Empowering parents to entrepreneurial opportunities
Improving the home economics of the families from which the children of Empowerment International come, is a complementary aspect of our primary education work. These communities where we work had few opportunities for employment, and the situation worsened during the political crisis, with gained knowledge and desire, an entrepreneurial spirit can turn an idea to opportunity, and introduce a product or service to the community.
Auxiliadora Robleto, who is responsible for EIs home visits and health watch program, saw such an opportunity with Lorna Torrez, offering a course in the making of perfumes, and household cleaning products through EI, to several mothers of children enrolled in our program. With visiting technician, Lorna Torrez of Managua, each Thursday for five weeks, in 3 hour sessions, Lorna instructed the mothers in the basics of making several commercial products.
During each session, the mothers were instructed in the theory of the manufacture, followed by a hands-on session in the correct and safe production of the products. They studied together, and prepared liquid soaps for the body, detergents for laundry, household disinfectant cleansers, as well as skin care creams, perfume fragrances, deodorant, and hair shampoos.
Beyond the fundamentals of product manufacture they also learned entrepreneurial business concepts such as production costs, sales and markup, profitability, and marketing.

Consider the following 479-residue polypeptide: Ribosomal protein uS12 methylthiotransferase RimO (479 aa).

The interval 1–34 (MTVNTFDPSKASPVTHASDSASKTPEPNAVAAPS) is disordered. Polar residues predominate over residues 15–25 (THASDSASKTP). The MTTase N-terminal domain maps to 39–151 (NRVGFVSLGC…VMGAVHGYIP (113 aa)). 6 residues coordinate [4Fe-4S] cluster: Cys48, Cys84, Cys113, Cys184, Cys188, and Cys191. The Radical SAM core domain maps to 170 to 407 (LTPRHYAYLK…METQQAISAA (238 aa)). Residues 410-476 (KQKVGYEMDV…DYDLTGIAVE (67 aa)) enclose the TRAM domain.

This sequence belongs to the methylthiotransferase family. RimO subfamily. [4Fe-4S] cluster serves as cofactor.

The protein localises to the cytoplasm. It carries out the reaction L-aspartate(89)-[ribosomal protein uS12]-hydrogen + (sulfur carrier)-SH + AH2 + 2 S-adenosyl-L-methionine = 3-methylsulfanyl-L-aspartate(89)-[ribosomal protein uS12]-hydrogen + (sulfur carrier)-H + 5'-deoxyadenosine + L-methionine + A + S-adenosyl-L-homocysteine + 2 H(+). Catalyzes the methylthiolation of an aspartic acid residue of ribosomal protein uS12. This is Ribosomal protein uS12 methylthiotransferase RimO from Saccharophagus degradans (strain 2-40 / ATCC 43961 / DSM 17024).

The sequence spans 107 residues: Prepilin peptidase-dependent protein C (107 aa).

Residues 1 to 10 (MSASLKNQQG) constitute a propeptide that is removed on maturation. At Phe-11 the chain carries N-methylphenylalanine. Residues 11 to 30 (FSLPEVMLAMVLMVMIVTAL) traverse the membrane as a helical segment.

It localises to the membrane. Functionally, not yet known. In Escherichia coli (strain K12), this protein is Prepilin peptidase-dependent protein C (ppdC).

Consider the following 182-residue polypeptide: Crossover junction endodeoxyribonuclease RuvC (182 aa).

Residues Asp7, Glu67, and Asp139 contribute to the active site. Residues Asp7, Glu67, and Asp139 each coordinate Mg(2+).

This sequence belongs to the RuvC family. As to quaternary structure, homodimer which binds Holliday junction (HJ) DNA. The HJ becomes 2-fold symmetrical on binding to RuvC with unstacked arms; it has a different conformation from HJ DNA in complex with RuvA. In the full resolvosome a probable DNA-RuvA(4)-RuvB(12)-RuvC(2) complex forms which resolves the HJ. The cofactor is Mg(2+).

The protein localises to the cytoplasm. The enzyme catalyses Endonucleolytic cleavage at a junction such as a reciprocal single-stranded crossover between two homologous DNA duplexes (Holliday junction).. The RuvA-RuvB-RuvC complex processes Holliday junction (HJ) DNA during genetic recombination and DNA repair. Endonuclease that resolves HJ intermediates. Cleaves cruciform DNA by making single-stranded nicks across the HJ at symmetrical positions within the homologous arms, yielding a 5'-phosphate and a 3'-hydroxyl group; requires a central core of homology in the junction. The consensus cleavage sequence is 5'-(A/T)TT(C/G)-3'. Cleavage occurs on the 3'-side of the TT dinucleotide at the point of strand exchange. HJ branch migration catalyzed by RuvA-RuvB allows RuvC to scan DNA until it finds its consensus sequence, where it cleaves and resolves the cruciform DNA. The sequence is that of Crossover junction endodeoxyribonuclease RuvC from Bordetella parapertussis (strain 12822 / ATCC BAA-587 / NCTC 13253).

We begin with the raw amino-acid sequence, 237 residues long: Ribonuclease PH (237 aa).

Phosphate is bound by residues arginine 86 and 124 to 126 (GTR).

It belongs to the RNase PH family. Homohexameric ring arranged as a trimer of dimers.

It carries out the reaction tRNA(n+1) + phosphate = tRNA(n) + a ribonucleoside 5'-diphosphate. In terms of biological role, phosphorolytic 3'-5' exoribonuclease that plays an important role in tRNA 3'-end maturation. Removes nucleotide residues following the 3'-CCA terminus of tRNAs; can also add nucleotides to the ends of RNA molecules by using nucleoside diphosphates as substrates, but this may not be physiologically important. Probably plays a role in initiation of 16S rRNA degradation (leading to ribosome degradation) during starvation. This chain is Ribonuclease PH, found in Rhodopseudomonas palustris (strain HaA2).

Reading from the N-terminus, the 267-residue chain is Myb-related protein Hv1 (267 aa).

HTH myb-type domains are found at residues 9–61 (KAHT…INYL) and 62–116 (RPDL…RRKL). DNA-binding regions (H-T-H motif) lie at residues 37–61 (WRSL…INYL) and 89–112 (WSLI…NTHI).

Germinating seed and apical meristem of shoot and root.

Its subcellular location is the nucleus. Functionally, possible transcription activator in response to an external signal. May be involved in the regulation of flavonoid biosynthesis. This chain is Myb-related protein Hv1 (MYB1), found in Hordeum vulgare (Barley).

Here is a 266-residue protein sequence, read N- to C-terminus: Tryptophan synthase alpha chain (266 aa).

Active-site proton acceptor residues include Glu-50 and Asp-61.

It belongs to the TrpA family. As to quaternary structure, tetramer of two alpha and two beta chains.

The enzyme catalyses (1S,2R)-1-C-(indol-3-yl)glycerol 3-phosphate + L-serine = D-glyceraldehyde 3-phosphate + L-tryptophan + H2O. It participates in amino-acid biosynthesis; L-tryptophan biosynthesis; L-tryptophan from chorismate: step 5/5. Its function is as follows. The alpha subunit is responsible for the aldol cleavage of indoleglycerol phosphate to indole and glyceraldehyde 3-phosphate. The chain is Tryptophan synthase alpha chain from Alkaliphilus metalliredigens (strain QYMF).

More than 20 mothers initially enrolled in this program, with 14 mothers able to commit in full to the course. Participants in the program like Martha Tellez had previous independent business experience selling food basics from her home to supplement their family income.
Scarleth Alvarado, another participant, regularly made buñuelos and rice milk, (popular local desserts) weekly to sell.
Jessenia Alvarado retails plantains, and also prepares enchiladas in her kitchen, to sell door-to-door, supplementing her income earned cleaning homes, and offering laundry service. Nora Calderon’s family business experience also centered on retailing cold drinks, fresh made tortillas, elotes (roasted cobcorn), and yoltamals (a popular corn-based streetfood) which her children sold in the street.
Together, the mothers have shared an experience, acquired knowledge, and gained confidence, the essence of empowerment. Next comes the difficult work of entering the marketplace with their products. These are the challenges the mothers welcome. Empowerment International is there for them, to support, encourage and guide them towards a measure of self-sufficiency during an uncertain and challenging time.